Missourians who are suffering from mental illness or have a mental disorder and are seeking Social Security disability benefits because of it might be intimidated by the evidence that the Social Security Administration needs to approve their application. By nature, people with mental issues can have certain anxieties and fear of not meeting the requirements to get benefits. This can be overwhelming. One aspect of the evidentiary process is longitudinal evidence. This means that variables are considered when observing the person over a certain period to determine how their mental issues are affecting them.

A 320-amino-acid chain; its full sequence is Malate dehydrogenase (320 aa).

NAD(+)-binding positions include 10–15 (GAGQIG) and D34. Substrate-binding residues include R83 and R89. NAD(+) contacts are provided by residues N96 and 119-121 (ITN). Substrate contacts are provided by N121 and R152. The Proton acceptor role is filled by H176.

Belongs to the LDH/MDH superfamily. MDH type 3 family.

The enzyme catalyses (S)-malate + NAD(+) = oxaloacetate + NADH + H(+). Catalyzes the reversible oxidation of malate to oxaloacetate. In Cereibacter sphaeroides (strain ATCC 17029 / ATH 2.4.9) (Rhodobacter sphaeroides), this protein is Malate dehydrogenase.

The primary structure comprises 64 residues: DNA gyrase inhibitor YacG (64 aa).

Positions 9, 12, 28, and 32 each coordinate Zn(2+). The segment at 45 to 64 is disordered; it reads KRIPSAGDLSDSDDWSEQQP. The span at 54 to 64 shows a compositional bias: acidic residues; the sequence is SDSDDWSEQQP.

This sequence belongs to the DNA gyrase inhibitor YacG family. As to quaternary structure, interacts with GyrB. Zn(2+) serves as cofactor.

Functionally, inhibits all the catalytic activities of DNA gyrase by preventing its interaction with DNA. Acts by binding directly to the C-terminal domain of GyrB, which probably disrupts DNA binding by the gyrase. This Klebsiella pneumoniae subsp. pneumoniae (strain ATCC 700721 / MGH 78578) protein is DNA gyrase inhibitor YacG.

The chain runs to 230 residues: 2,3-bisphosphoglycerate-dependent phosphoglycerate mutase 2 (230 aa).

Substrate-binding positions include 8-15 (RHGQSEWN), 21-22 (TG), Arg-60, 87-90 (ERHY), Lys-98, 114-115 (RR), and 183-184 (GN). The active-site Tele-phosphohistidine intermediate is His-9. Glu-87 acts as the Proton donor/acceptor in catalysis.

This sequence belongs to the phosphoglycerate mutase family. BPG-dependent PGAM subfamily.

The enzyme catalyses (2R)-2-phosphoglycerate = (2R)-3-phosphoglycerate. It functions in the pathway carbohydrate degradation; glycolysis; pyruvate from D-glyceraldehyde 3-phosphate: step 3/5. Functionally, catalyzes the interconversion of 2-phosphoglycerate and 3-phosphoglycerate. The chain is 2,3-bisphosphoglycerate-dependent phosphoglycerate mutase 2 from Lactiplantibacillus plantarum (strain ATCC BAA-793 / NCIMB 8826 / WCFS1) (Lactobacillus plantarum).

One of the biggest factors for Missouri residents with mental illness getting Social Security Disability (SSD) benefits for mental conditions is how their mental disorder is evaluated. The evaluation assesses the person's ability to function in various circumstances, including daily activities and at work settings. For those whose issues prevent them from being able to function sufficiently to work, this can be an important factor in meeting the requirements to be approved for SSD benefits.
For Missouri residents who are suffering from what they believe are qualifying mental conditions to receive Social Security Disability benefits, the evidence is one of the most important factors in getting an approval. Most will understand the need for medical evidence, but there are other aspects that can be used to provide proof to the Social Security Administration that the person warrants Social Security Disability benefits for mental conditions. This includes evidence from people who know the applicant and evidence from schools.